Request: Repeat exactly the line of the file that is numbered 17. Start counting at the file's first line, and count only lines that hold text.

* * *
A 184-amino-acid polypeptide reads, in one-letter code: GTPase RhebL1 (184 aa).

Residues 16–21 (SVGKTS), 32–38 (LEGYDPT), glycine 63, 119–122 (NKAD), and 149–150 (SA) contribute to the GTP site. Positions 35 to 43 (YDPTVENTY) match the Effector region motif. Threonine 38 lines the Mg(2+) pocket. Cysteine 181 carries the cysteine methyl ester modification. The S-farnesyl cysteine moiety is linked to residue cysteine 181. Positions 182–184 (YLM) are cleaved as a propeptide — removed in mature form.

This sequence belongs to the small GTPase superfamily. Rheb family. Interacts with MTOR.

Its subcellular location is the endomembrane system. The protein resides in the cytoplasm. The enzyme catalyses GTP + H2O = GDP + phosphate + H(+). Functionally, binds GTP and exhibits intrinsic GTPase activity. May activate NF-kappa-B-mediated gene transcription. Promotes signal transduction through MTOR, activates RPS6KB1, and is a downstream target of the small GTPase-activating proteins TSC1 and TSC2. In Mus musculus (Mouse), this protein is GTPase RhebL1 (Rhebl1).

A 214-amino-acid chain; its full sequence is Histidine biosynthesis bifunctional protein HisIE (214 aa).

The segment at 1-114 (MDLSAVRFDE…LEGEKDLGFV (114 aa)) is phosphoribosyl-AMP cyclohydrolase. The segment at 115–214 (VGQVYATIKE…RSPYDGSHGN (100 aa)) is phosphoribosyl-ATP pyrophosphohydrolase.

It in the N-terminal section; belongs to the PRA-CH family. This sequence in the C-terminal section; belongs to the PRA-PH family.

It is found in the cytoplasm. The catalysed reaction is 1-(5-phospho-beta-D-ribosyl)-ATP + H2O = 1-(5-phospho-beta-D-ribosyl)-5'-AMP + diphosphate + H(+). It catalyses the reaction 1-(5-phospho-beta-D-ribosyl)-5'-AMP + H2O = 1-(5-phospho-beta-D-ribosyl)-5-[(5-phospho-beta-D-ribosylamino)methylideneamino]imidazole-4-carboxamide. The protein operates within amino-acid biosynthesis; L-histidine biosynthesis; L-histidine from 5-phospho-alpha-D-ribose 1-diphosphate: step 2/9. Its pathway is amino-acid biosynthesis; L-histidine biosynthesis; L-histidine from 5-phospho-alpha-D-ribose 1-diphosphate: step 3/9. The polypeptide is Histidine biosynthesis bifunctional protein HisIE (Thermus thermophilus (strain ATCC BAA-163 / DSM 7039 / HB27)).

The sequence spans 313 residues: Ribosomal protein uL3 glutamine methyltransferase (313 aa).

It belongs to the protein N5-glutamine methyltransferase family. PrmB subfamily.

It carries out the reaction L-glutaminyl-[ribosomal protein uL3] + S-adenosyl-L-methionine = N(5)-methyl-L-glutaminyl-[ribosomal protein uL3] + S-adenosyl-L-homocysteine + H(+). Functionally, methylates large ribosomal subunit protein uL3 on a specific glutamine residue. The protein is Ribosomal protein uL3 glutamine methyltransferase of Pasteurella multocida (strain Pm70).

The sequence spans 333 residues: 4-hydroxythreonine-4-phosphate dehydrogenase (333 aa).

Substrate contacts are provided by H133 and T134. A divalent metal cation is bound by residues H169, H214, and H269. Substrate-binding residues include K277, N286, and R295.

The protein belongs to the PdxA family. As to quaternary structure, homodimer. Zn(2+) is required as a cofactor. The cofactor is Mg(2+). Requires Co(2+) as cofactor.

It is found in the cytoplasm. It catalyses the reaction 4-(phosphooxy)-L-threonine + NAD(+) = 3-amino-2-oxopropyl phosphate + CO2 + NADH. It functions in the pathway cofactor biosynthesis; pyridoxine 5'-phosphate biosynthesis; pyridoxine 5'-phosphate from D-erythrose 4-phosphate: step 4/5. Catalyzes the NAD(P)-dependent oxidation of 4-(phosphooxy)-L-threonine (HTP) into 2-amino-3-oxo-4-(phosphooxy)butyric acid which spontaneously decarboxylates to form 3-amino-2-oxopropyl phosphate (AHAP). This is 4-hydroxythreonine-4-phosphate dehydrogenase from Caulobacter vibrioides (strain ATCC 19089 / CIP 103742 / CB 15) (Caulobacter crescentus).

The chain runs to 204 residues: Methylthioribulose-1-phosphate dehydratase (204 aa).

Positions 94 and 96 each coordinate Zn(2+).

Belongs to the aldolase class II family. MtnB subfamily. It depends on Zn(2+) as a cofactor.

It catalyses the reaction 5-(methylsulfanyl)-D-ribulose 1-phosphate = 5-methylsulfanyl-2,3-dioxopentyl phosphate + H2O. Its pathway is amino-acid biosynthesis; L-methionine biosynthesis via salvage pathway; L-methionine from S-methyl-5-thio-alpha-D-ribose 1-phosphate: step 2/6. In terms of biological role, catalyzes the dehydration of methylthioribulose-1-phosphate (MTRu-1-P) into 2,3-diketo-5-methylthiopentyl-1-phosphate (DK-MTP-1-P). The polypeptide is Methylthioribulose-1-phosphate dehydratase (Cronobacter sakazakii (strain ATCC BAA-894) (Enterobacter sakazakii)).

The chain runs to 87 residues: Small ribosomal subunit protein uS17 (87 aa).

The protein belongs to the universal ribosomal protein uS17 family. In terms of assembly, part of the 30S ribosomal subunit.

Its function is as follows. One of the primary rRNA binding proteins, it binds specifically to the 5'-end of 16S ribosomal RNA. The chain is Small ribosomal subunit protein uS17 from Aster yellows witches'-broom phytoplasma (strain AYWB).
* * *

Positions 94 and 96 each coordinate Zn(2+).